2 Million Americans Lack Clean Water Access, Especially Native Americans

2 Million Americans Lack Clean Water Access, Especially Native Americans

The Navajo Nation has suffered from limited freshwater resources as a result of climate, insufficient infrastructure, and contamination. They collaborated with NASA to develop the Drought Severity Evaluation Tool. NASA Goddard Space Flight Center
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, EcoWatch 
November 27, 2019
 

Native Americans are disproportionately without access to clean water, according to a new report, “Closing the Water Access Gap in the United States: A National Action Plan,” which shows that more than two million Americans do not have access to access to running water, indoor plumbing or wastewater services.

The report is the result of a collaboration from two national non-profit groups, DigDeep and the US Water Alliance. It found that 58 out of every 1,000 Native American households lack plumbing, compared with three out of every 1,000 white people.

The report noted that an estimated 30 percent of people on the Navajo Nation lack access to running water and must haul water, but local officials report that the actual number may be even higher.

“We knew the problem was much bigger, but when we went out to look at the data, it didn’t exist,” said George McGraw, the founder of DigDeep, a nonprofit that has helped build water systems on the Navajo Nation, as NPR reported.

The paper found that many people in the Navajo Nation around Utah, Colorado, Arizona and New Mexico had to drive more than 40 miles every few days just to haul home water for drinking, cooking and bathing. That’s some of the better access.

Some Navajo residents drive four or five hours just to fill metal barrels. One study participant spends over $200 month in gas just to fetch water. In Red Mesa, Arizona, residents told researchers that the groundwater supplies are so low in some areas that they have to visit four or five locations to collect the water they need. Female elders reported stockpiling water for emergencies and for the winter, when freezing temperatures make hauling water difficult, according to the report.

The paper noted that many study participants in the Navajo Nation in the Southwest have under 10 gallons of water at home at any given time. Many use as little as two or three gallons per day, which stands in stark contrast to the 88 gallons per day used by the average American, according to the report. That minimal water use means people in the Navajo nation have to make difficult choices between hygiene and water needed for food.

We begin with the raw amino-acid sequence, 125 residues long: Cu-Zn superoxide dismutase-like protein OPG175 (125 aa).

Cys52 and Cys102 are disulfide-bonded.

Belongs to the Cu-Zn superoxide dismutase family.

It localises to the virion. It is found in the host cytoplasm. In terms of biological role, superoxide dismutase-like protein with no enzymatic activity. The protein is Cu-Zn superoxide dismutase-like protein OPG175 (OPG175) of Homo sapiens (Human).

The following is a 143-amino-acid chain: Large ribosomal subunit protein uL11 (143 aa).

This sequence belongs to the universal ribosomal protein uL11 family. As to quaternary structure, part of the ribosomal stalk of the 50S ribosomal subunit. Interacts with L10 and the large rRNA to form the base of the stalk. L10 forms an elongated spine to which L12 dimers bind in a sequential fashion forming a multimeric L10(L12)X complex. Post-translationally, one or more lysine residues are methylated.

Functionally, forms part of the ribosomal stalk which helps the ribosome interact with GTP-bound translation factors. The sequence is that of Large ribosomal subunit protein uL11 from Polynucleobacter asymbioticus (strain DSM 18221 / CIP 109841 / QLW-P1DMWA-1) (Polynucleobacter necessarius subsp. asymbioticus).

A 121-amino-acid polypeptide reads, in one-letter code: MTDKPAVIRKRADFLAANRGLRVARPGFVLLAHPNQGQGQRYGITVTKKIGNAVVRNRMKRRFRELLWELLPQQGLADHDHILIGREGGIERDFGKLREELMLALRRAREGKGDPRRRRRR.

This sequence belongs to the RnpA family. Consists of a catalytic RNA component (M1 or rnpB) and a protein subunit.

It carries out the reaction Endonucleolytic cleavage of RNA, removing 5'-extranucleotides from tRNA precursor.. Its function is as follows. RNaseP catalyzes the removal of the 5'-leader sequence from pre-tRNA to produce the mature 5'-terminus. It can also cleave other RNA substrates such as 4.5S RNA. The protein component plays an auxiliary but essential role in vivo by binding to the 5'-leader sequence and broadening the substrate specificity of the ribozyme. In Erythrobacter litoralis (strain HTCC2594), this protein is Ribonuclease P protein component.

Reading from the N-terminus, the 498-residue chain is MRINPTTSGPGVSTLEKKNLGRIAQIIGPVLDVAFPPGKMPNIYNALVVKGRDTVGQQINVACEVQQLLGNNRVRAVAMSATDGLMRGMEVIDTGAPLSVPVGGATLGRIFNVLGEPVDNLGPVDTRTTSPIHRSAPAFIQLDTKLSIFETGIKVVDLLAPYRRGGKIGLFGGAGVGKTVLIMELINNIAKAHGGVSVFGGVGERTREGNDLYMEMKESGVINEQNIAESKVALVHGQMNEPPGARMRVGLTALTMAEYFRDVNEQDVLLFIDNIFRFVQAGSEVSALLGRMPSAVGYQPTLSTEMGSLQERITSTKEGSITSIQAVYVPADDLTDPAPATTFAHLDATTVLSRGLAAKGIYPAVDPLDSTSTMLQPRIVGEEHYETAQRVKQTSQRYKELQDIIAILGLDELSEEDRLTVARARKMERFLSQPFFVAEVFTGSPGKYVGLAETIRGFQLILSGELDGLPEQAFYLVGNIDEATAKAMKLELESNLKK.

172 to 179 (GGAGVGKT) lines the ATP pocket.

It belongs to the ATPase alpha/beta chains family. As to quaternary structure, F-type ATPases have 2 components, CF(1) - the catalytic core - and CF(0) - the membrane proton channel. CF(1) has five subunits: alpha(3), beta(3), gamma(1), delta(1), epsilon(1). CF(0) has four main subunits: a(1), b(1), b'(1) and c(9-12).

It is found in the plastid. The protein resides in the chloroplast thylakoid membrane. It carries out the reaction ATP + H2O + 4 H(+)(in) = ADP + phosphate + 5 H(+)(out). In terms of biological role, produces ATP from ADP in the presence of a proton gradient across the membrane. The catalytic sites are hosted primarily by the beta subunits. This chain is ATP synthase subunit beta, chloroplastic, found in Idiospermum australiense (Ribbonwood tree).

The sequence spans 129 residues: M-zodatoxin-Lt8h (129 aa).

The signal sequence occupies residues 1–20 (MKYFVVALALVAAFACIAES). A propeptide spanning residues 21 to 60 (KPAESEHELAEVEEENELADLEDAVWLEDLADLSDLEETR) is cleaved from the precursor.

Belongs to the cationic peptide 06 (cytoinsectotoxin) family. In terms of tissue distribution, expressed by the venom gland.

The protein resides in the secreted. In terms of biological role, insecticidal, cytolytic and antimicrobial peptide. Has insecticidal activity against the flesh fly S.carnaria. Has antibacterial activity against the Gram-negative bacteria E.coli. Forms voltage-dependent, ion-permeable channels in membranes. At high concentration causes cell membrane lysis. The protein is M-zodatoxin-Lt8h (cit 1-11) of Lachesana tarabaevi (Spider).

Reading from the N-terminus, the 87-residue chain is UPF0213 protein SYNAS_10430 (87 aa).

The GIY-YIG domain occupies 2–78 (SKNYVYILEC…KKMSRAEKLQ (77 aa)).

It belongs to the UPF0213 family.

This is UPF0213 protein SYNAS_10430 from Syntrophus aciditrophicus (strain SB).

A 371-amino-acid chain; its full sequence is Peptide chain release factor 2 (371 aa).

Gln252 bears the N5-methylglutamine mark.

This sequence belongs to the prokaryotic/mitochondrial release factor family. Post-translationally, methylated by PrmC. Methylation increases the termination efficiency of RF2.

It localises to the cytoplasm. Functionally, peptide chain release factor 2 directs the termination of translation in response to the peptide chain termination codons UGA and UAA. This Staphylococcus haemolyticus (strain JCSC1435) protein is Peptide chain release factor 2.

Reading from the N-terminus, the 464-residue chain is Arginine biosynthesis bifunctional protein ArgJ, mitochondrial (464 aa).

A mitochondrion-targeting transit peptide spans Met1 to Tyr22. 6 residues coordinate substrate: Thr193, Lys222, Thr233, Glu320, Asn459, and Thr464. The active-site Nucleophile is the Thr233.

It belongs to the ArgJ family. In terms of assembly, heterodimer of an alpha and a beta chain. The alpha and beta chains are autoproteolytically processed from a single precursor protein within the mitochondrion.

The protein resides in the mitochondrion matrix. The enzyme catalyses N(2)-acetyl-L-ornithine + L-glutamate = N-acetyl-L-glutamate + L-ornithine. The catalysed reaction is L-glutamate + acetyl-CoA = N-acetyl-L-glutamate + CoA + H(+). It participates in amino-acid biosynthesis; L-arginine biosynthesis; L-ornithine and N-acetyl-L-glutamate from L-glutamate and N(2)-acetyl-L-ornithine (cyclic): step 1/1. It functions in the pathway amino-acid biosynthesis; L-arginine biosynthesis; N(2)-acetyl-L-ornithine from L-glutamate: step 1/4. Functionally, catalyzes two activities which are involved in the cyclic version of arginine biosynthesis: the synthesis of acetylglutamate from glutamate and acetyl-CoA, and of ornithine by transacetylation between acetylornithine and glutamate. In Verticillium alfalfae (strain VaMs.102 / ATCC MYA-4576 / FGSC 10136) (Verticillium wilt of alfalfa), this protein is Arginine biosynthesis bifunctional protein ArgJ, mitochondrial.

“It’s hard to imagine that in America today, people are living without basics like safe and reliable water service,” said Radhika Fox, CEO, US Water Alliance in a press release.

NPR profiled Darlene Yazzie, an elderly woman who is a member of the Navajo nation. She needs to fill two 50-gallon barrels with water and then drive to a windmill to fetch water for her sheep. The water from the windmill is not fit for human consumption since it has unhealthy levels of arsenic and uranium.

“A lot of people died of cancer around here,” Yazzie said to NPR. “I noticed that more are being diagnosed. I’m pretty sure it’s because of the environment and the water.”

Map of the Navajo and Hopi Reservations with 521 Abandoned Uranium Mines, Four Former Uranium Processing Sites, and Other Key Sites. Map by the U.S. Government Accountability Office

The new report and the U.S. Environmental Protection Agency (EPA) have both confirmed her hunch. The ground water in the Four Corners area is contaminated by 521 abandoned uranium mines. When uranium mining was at its peak in the 1990s, gastric cancer rates in the area doubled, according to the new paper, as NPR reported. The EPA says that unregulated drinking water sources are the greatest public health risk to the Navajo Nation, according to NPR.

The report noted that Navajo tribe members are two to four times more likely to have type 2 diabetes than white people. One of the reasons is that sugar-heavy drinks are more readily available than clean water.

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This article has been reposted with permission from Ecowatch.

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